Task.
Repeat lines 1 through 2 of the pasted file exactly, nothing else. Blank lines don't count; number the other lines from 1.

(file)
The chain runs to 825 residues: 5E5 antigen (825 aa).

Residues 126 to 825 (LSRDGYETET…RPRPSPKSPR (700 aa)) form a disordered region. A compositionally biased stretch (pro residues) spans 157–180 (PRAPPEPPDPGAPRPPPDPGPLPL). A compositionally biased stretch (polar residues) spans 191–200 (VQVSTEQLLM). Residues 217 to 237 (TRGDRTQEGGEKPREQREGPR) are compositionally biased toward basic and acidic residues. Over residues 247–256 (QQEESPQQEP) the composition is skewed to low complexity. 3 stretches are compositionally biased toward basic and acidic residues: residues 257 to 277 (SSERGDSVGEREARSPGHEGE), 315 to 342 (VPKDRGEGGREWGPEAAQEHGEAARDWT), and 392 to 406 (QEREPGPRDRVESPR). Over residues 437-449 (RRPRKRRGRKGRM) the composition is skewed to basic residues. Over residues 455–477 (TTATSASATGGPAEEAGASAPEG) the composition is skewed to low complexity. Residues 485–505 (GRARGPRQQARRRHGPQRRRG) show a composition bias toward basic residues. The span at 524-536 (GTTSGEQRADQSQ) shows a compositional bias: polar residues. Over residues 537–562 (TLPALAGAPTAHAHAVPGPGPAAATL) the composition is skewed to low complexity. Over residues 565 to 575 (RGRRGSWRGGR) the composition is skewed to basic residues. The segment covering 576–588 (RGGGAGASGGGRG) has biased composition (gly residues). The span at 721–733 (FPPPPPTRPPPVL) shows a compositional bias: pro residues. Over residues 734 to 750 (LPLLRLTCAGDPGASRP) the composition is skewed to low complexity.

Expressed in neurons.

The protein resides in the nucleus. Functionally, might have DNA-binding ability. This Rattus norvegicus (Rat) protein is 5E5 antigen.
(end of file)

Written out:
The chain runs to 825 residues: 5E5 antigen (825 aa).

Residues 126 to 825 (LSRDGYETET…RPRPSPKSPR (700 aa)) form a disordered region. A compositionally biased stretch (pro residues) spans 157–180 (PRAPPEPPDPGAPRPPPDPGPLPL). A compositionally biased stretch (polar residues) spans 191–200 (VQVSTEQLLM). Residues 217 to 237 (TRGDRTQEGGEKPREQREGPR) are compositionally biased toward basic and acidic residues. Over residues 247–256 (QQEESPQQEP) the composition is skewed to low complexity. 3 stretches are compositionally biased toward basic and acidic residues: residues 257 to 277 (SSERGDSVGEREARSPGHEGE), 315 to 342 (VPKDRGEGGREWGPEAAQEHGEAARDWT), and 392 to 406 (QEREPGPRDRVESPR). Over residues 437-449 (RRPRKRRGRKGRM) the composition is skewed to basic residues. Over residues 455–477 (TTATSASATGGPAEEAGASAPEG) the composition is skewed to low complexity. Residues 485–505 (GRARGPRQQARRRHGPQRRRG) show a composition bias toward basic residues. The span at 524-536 (GTTSGEQRADQSQ) shows a compositional bias: polar residues. Over residues 537–562 (TLPALAGAPTAHAHAVPGPGPAAATL) the composition is skewed to low complexity. Over residues 565 to 575 (RGRRGSWRGGR) the composition is skewed to basic residues. The segment covering 576–588 (RGGGAGASGGGRG) has biased composition (gly residues). The span at 721–733 (FPPPPPTRPPPVL) shows a compositional bias: pro residues. Over residues 734 to 750 (LPLLRLTCAGDPGASRP) the composition is skewed to low complexity.